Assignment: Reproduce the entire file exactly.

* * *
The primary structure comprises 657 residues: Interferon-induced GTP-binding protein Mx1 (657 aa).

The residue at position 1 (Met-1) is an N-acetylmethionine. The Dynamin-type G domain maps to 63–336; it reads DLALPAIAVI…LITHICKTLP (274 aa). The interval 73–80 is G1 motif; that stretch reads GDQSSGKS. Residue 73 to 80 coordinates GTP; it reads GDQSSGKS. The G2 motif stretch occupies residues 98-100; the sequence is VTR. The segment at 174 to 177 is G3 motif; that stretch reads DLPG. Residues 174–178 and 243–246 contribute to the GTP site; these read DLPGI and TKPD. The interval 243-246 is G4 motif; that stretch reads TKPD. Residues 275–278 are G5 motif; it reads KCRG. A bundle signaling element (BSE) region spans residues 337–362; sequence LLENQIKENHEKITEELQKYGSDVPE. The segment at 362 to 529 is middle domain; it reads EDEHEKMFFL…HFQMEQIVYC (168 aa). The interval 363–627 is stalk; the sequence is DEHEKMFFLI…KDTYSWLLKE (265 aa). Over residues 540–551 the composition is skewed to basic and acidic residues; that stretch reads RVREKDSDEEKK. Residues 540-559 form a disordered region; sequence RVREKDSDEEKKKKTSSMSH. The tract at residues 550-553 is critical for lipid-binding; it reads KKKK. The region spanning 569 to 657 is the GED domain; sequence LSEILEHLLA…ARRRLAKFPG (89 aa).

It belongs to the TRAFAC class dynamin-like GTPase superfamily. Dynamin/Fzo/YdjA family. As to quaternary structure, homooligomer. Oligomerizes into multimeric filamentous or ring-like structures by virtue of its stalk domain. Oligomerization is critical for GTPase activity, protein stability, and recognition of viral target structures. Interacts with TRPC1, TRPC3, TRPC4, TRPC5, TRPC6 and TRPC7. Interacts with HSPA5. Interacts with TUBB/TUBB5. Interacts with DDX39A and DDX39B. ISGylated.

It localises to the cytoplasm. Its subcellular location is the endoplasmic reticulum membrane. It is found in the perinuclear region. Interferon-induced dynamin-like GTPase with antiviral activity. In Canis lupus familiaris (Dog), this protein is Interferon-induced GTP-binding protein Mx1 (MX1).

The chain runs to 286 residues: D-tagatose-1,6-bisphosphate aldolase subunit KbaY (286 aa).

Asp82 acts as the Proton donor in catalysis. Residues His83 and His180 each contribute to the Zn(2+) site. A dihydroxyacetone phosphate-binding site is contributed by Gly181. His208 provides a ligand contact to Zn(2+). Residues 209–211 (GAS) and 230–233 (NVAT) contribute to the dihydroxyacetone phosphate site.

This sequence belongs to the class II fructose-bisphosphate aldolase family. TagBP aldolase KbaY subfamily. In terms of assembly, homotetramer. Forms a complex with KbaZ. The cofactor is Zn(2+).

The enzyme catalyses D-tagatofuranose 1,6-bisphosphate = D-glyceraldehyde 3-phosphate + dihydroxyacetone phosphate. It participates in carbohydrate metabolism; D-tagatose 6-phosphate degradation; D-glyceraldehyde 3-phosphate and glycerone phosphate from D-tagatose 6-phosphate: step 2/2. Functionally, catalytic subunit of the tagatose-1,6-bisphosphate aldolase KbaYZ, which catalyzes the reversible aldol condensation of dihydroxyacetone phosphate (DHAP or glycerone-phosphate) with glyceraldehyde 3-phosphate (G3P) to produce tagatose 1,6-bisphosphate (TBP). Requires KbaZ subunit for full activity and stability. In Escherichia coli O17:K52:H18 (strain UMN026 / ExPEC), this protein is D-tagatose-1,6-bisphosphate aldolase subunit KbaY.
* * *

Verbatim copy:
The primary structure comprises 657 residues: Interferon-induced GTP-binding protein Mx1 (657 aa).

The residue at position 1 (Met-1) is an N-acetylmethionine. The Dynamin-type G domain maps to 63–336; it reads DLALPAIAVI…LITHICKTLP (274 aa). The interval 73–80 is G1 motif; that stretch reads GDQSSGKS. Residue 73 to 80 coordinates GTP; it reads GDQSSGKS. The G2 motif stretch occupies residues 98-100; the sequence is VTR. The segment at 174 to 177 is G3 motif; that stretch reads DLPG. Residues 174–178 and 243–246 contribute to the GTP site; these read DLPGI and TKPD. The interval 243-246 is G4 motif; that stretch reads TKPD. Residues 275–278 are G5 motif; it reads KCRG. A bundle signaling element (BSE) region spans residues 337–362; sequence LLENQIKENHEKITEELQKYGSDVPE. The segment at 362 to 529 is middle domain; it reads EDEHEKMFFL…HFQMEQIVYC (168 aa). The interval 363–627 is stalk; the sequence is DEHEKMFFLI…KDTYSWLLKE (265 aa). Over residues 540–551 the composition is skewed to basic and acidic residues; that stretch reads RVREKDSDEEKK. Residues 540-559 form a disordered region; sequence RVREKDSDEEKKKKTSSMSH. The tract at residues 550-553 is critical for lipid-binding; it reads KKKK. The region spanning 569 to 657 is the GED domain; sequence LSEILEHLLA…ARRRLAKFPG (89 aa).

It belongs to the TRAFAC class dynamin-like GTPase superfamily. Dynamin/Fzo/YdjA family. As to quaternary structure, homooligomer. Oligomerizes into multimeric filamentous or ring-like structures by virtue of its stalk domain. Oligomerization is critical for GTPase activity, protein stability, and recognition of viral target structures. Interacts with TRPC1, TRPC3, TRPC4, TRPC5, TRPC6 and TRPC7. Interacts with HSPA5. Interacts with TUBB/TUBB5. Interacts with DDX39A and DDX39B. ISGylated.

It localises to the cytoplasm. Its subcellular location is the endoplasmic reticulum membrane. It is found in the perinuclear region. Interferon-induced dynamin-like GTPase with antiviral activity. In Canis lupus familiaris (Dog), this protein is Interferon-induced GTP-binding protein Mx1 (MX1).

The chain runs to 286 residues: D-tagatose-1,6-bisphosphate aldolase subunit KbaY (286 aa).

Asp82 acts as the Proton donor in catalysis. Residues His83 and His180 each contribute to the Zn(2+) site. A dihydroxyacetone phosphate-binding site is contributed by Gly181. His208 provides a ligand contact to Zn(2+). Residues 209–211 (GAS) and 230–233 (NVAT) contribute to the dihydroxyacetone phosphate site.

This sequence belongs to the class II fructose-bisphosphate aldolase family. TagBP aldolase KbaY subfamily. In terms of assembly, homotetramer. Forms a complex with KbaZ. The cofactor is Zn(2+).

The enzyme catalyses D-tagatofuranose 1,6-bisphosphate = D-glyceraldehyde 3-phosphate + dihydroxyacetone phosphate. It participates in carbohydrate metabolism; D-tagatose 6-phosphate degradation; D-glyceraldehyde 3-phosphate and glycerone phosphate from D-tagatose 6-phosphate: step 2/2. Functionally, catalytic subunit of the tagatose-1,6-bisphosphate aldolase KbaYZ, which catalyzes the reversible aldol condensation of dihydroxyacetone phosphate (DHAP or glycerone-phosphate) with glyceraldehyde 3-phosphate (G3P) to produce tagatose 1,6-bisphosphate (TBP). Requires KbaZ subunit for full activity and stability. In Escherichia coli O17:K52:H18 (strain UMN026 / ExPEC), this protein is D-tagatose-1,6-bisphosphate aldolase subunit KbaY.